7. Coordination Of Upper And Lower Parts According to the theory of taijiquan, the root is in the feet, the force is launched through the legs, controlled by the waist and expressed by the fingers; the feet, the legs and the waist form a harmonious whole. When the hands, the waist and the legs move, the eyes should follow their movements. This is meant by coordingation of the upper and lower parts. If any part should cease to move, then the movements will be disconnected and fall into disarray.
8. Harmony Between The Internal And External Parts In practising taijiquan, the focus is on the mind and conciousness. Hence the saying: "The mind is the commander, the body is subservient to it". With the tranquility of the mind, the movements will be gentle and graceful. As far as the "frame" is concerned, there are only the Xu (empty), shi (solid), kai (open) and he (close). Kai not only means opening the four limbs but the mind as well, he means closing the mind along with the four limbs. Perfection is achieved when one unifies the two and harmonizes the internal and external parts into a complete whole.
9. Importance Of Continuity In the case of the "Outer School" (which emphasizes attack) of boxing, the strength one exerts is still and the movements are not continuous, but are sometimes made off and on, which leaves opening the opponent may take advantage of. In taijiquan, one focuses the attention on the mind instead of force, and the movements from the beginning to end are continuous and in an endless circle, just "like a river which flows on and on without end" or "like reeling the silk thread off cocoons".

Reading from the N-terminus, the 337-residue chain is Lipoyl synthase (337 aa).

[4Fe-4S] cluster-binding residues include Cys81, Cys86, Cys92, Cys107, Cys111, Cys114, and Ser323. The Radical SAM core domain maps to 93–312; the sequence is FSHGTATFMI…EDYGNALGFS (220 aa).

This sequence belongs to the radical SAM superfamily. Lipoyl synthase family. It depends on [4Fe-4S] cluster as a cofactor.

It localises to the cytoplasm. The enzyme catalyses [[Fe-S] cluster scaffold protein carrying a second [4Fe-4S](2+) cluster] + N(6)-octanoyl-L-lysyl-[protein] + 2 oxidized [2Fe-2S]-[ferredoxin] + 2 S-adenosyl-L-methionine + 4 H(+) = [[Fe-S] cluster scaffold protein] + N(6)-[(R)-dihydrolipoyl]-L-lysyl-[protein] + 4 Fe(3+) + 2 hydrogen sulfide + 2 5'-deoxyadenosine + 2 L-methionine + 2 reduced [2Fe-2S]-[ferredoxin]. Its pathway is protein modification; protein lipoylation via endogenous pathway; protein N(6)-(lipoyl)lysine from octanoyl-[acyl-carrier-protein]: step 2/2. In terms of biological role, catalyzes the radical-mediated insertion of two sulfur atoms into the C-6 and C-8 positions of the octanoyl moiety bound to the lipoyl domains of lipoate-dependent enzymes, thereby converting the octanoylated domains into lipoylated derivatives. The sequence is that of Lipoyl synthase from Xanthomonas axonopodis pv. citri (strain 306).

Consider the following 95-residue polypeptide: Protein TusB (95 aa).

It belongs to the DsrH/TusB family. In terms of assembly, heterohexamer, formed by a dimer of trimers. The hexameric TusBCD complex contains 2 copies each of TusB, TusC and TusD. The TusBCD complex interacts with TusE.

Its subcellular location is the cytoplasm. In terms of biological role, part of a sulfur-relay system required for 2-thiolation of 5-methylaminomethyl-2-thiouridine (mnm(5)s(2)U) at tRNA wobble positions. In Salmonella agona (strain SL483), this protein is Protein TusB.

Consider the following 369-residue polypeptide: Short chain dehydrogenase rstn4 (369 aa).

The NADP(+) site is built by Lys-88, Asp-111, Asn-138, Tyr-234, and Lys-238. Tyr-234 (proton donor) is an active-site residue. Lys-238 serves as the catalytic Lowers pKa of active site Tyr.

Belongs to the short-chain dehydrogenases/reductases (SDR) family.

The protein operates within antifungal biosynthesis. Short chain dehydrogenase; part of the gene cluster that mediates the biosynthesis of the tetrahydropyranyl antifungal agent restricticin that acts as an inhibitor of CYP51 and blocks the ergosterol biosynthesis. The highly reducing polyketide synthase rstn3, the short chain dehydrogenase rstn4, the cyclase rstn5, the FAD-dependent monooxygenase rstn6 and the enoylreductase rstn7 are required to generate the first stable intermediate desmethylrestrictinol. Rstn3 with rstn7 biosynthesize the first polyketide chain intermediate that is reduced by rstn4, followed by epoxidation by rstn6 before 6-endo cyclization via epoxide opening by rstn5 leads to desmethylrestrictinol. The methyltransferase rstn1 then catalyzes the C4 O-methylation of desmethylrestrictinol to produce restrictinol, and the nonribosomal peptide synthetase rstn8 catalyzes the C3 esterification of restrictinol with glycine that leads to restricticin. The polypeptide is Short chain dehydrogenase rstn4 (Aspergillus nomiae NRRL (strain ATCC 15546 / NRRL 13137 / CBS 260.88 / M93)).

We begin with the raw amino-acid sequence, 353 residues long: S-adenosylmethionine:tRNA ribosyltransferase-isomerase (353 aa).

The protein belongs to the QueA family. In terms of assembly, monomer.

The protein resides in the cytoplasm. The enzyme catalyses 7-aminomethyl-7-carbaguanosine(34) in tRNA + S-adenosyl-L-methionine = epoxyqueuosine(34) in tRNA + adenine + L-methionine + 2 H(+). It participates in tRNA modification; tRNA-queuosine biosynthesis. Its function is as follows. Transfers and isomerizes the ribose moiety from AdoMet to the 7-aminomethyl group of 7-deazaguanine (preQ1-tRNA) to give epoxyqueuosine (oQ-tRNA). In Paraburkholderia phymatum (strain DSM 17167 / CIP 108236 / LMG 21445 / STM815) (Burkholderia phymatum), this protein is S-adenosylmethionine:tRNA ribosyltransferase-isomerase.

10. Tranquility In Movement In the case of the "Outer School" of boxing, the emphasis is on leaping, bouncing, punching and the exertion of force, and so one often gasps for breath after practising. But in taijiquan, the movement is blended with tranquility, and while performing the movements, one maintains tranquility of mind. In practising the "frame", the slower the movement the better the results. this is because when the movements are slow, one can take deep breath and sink it to the dan tian. It has a soothing effect on the body and the mind.
Learners of taijiquan will get a better understanding of all this through careful study and persistant practice.
    FROM THE BOOK: YANG STYLE TAI JIQUAN, by Yang Zhen Duo> web